23 SES 11 A, Ability Grouping
In New Zealand primary schools students often work in ‘ability’ groups of various kinds. But whereas both internationally and in New Zealand there have been long-standing debates about the effects of ability grouping (e.g., Wilkinson et al. 1999) in recent years there has been very limited New Zealand research in this area (Hornby, Witte, & Mitchell, 2011, Hornby & Witte, 2014). There seems to be a widespread view amongst New Zealand teachers and policymakers that ability grouping is unproblematic and without significant costs for students. This paper reports qualitative research from a study of six diverse New Zealand primary schools that unsettles this perception and contributes to the international picture. The research was part of the RAINS project, a study of the introduction of National Standards into New Zealand schools (Thrupp 2013, Thrupp & Easter 2013). The paper draws on interviews with teachers and students and some classroom observation. It illustrates the complex nature of ‘ability’ grouping occurring in New Zealand classrooms and some likely causes and impacts of such grouping. Children were typically working in groups for at least half of the school day although this varied from school to school and from teacher to teacher. There were ‘ability’ groups for reading, writing and mathematics and for other activities too. Usually there was in-class grouping with some kind of rotation, for instance a group with the teacher, one with a teacher aide, and some groups working independently. In some schools grouping involved students moving between teaching classes as well. There were many other kinds of differentiation also going on also with children being helped as individuals or in small groups and participating in particular programmes and interventions. The organisation of all of this group work and differentiation was often very impressive. Interviews with teachers suggested they often thought that children might be seeing through their attempts to hide ‘ability’ group levels but that they also did not think grouping was causing harm to children’s view of themselves as learners. But interviews with children showed that they were highly aware of the status hierarchies amongst groups and all too ready to position themselves and their peers in relation to those hierarchies. The research further suggested that National Standards were bringing a new intensity to ‘ability’ grouping. In this way the paper will also speak to the influence of policy on ‘ability’ grouping practices within classrooms and schools.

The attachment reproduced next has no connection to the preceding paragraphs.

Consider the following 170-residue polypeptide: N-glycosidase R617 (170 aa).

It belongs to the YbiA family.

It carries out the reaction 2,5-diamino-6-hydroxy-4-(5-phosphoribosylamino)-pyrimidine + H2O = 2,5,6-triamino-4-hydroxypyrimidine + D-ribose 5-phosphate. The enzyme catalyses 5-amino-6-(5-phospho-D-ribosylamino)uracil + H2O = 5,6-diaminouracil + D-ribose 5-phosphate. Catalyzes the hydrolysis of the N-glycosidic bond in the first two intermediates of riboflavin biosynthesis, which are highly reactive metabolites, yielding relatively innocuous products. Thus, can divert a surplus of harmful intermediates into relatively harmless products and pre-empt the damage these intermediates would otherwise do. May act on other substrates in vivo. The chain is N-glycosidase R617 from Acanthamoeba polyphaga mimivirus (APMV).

Hornby, G., Witte, C. and Mitchell, D. (2011) Policies and practices of ability grouping in New Zealand intermediate schools. Support for Learning 26(3): 92-96. http://dx.doi.org/10.1111/j.1467-9604.2011.01485.x. Hornby, G. & Witte, C. (2014) Ability Grouping in New Zealand High Schools: Are Practices Evidence-Based?, Preventing School Failure: Alternative Education for Children and Youth, 58:2, 90-95 http://dx.doi.org/10.1080/1045988X.2013.782531 Thrupp, M. (2013). National Standards for student achievement: Is New Zealand’s idiosyncratic approach any better? Australian Journal of Language and Literacy, 36(2), 99–110. Thrupp, M., & Easter, A. (2013). ‘Tell me about your school’: Researching local responses to New Zealand’s National Standards policy. Assessment Matters, 5, 94–115. Wilkinson, I. Hattie, J, Parr, J. Townsend, M., Thrupp, M., Lauder H., & Robinson, T. (1999). Influence of peer effects on learning outcomes: a review of the literature. (Final report to the Ministry of Education, Wellington). Auckland, NZ: School of Education, University of Auckland.
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